Tuesday, May 24, 2011

Homey, Homei and Hearty@Homei, Soho

I am not sure about how the name should be read- is it 'homey' or 'ho-mei' ? Which is the message the owner of the cafe wishes to tell via the name, a cosy, home-like atmosphere of the cafe, or tasty food and coffee it serves? However the name should be read and interpreted, the small cafe - one of the smallest in HK, according to CNNgo - is literally both homey and ho-mei.

We were there at nine something in the morning. The cafe was within walking distance from my place, at a exceptionally quiet corner along the street. I had walked pass the street for countless times but, shamefully, i had never walked along the section the cafe is on. Behind the smelly and smokey temple, I would not set foot on that particular sector along the street had i not know about the cafe.

Homei is small - at less than 150 sq. feet, the cafe can only carry two small tables and four petite chairs plus the bar. The door was kept opened so that light, cool breezes could blow into the little cafe. Worry not about noise and dust from traffic: the road is for exclusive use of pedestrians. Looking to the outside from the cafe, the view and the atmosphere looked awfully un-Hong Kong like. The cafe is like a time machine: a step into the place brings you somewhere else, and the cost of the 'trip' overseas? A reasonable fare for a nice cup of coffee. The menu is not extensive, and only simple foods and coffee are served. But mind you that most of them are home-made by the owners of the cafe. Even the muffins are homemade! It instantly reminded me of the cafe i previously worked at as temp where they charge way too much for muffins and croissants, which were not baked by the cafe but bought somewhere else. In contrast, this little cafe bakes and serves its customers with a heart.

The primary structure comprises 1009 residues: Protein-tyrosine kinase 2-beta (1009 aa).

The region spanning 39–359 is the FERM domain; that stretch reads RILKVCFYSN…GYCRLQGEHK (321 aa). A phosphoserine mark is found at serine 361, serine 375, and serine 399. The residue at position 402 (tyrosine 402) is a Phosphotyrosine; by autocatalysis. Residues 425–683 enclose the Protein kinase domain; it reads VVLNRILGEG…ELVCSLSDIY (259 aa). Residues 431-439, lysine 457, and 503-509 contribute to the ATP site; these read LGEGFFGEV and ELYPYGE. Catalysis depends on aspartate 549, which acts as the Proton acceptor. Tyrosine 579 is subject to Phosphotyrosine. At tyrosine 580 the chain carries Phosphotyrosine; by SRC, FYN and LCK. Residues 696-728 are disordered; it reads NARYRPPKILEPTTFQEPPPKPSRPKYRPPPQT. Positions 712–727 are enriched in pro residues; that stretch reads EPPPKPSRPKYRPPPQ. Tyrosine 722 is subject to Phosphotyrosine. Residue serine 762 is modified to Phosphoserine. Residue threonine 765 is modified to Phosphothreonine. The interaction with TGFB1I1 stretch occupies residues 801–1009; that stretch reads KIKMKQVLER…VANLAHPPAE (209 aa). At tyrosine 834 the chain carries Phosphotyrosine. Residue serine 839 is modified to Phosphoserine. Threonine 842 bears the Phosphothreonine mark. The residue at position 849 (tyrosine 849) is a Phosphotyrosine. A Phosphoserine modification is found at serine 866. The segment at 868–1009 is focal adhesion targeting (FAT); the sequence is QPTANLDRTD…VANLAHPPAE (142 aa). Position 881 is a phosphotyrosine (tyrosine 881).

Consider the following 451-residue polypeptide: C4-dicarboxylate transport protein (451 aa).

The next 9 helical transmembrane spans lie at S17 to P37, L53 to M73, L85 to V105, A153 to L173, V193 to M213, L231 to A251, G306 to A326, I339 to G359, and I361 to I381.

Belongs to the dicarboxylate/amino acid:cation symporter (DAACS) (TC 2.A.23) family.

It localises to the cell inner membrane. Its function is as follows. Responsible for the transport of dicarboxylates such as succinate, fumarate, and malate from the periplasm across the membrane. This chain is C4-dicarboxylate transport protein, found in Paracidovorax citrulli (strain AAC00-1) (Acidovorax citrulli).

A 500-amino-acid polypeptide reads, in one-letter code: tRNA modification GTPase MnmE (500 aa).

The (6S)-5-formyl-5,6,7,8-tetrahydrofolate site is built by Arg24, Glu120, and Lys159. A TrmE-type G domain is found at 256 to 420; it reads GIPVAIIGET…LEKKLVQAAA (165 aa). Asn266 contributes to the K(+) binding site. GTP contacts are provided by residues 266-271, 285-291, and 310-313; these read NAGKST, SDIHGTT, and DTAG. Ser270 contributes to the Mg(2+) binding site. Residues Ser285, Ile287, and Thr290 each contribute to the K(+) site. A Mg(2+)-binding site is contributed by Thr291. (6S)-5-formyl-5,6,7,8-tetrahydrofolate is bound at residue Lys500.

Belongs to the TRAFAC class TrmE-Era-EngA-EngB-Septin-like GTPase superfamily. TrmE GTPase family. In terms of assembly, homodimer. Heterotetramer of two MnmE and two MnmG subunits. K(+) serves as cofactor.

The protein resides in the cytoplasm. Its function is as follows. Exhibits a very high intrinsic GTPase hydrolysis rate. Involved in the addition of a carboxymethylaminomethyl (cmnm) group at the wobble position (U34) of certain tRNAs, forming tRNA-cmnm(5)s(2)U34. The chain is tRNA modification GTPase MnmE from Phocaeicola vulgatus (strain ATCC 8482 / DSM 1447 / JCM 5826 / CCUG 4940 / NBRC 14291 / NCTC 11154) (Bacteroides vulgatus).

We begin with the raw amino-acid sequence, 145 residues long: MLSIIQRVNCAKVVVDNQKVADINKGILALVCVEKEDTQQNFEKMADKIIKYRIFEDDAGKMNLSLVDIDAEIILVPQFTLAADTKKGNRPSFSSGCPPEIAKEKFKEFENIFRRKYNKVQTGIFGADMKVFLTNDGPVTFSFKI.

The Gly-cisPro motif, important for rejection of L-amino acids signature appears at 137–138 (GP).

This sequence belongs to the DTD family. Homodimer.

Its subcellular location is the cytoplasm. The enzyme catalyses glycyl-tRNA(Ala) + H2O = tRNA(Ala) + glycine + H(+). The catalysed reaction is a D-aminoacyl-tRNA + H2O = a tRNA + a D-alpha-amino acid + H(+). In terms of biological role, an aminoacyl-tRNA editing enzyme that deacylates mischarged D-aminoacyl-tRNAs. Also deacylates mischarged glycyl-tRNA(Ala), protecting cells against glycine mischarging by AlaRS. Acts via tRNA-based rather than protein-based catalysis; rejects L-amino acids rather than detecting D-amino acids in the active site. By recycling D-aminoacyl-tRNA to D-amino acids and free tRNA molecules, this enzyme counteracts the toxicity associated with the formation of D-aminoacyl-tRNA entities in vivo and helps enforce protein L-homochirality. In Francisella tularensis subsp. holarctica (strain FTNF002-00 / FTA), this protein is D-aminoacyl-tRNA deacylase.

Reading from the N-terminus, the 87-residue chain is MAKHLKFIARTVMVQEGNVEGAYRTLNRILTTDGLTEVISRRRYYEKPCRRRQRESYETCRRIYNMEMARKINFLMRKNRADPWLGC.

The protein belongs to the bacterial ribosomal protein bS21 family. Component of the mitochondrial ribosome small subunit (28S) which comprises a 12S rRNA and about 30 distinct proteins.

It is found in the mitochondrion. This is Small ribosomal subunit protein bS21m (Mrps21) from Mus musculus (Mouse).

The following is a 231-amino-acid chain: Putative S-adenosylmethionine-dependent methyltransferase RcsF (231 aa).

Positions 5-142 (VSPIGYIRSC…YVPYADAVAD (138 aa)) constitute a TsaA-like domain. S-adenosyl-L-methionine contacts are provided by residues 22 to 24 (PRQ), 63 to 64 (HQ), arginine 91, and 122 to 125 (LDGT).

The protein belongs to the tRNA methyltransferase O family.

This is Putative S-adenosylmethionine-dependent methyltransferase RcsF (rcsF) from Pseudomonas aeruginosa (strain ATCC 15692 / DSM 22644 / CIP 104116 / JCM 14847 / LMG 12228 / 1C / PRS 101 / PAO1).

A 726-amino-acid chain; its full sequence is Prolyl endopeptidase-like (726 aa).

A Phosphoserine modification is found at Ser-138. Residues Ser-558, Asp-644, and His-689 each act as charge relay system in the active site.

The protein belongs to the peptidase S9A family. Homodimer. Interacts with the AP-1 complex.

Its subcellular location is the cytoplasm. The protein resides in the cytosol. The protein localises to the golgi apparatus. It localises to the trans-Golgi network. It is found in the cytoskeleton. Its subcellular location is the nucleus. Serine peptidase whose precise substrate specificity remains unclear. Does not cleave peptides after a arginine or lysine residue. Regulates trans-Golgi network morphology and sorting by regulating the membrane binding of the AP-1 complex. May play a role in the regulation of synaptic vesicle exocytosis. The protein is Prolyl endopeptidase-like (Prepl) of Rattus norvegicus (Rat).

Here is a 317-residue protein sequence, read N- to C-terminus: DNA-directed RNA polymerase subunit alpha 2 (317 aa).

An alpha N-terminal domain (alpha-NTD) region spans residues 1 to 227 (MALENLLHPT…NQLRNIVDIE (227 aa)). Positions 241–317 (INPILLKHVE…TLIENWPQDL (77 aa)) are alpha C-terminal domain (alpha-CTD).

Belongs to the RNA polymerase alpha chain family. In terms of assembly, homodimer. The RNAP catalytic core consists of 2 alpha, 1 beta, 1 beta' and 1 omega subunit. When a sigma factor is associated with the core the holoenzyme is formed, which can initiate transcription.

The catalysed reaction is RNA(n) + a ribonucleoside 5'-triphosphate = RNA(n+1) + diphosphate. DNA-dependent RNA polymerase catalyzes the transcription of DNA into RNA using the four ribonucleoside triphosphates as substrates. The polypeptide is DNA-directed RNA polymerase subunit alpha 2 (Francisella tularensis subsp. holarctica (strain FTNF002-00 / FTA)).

We did not want to overload our stomach in the morning, so we shared a muffin set and ordered another cup of coffee. A large variety of flavoured lattes were available and we had a ginger latte and roasted hazelnut latte, both with skimmed milk. Only pineapple muffin were available so we had one on that.

The food and drinks came slowly, and i was happy that the pineapple muffin had been reheated. It smelt really nice! The texture was different from that I had at Dan Ryan's two days ago, and this was more moist, less crumbly and softer in texture. It was also modestly sweet and tasted very pineapple-ish. Chunks of pineapple flesh could be found in the muffin and their crispy texture contrasted well with the soft and moist dough of the muffin. The surface of the muffin was baked till crispy and i enjoyed eating the crust a lot - it was literally ho-mei!

I watched how the owner-cum-barista carefully poured the foamed milk over to form a delicate latte art on our drinks - it took longer than usual for the coffees to be served, but we were not in a hurry so we did not mind. The milk foam was very dense, fine, despite thin; it tasted sweet however, and was it because of the Pura milk they were using? I kinda regretted ordering a flavoured latte for myself as it was really too sweet for me. Should have asked for a latte with reduced syrup. Anyhow, hazelnut lovers should not miss the coffee here as it was very, very aromatic and sweet. Not quite my cup of tea however, but I like how mild the espresso shot was. It was not very strong and sour, but i should not have ordered a flavoured one so that i could better taste the espresso.

M's ginger latte (not photographed) had pieces of ginger in it but i heard it was not as spicy as that at robuchon. The large chunks of ginger at the bottom of the cup were pretty stunning tho as they appeared to be really strong and spicy.

Homey, homei and hearty-what more can you ask for from this little, humble cafe in Sheung Wan? I would definitely go again for the homemade sandwich, freshly baked cakes and of course, the coffee. But no flavoured syrup next time - i might have a sweet tooth but definitely not for the coffee please!

Shop B, G/F, 22-24A Tai Ping San Street, Sheung Wan

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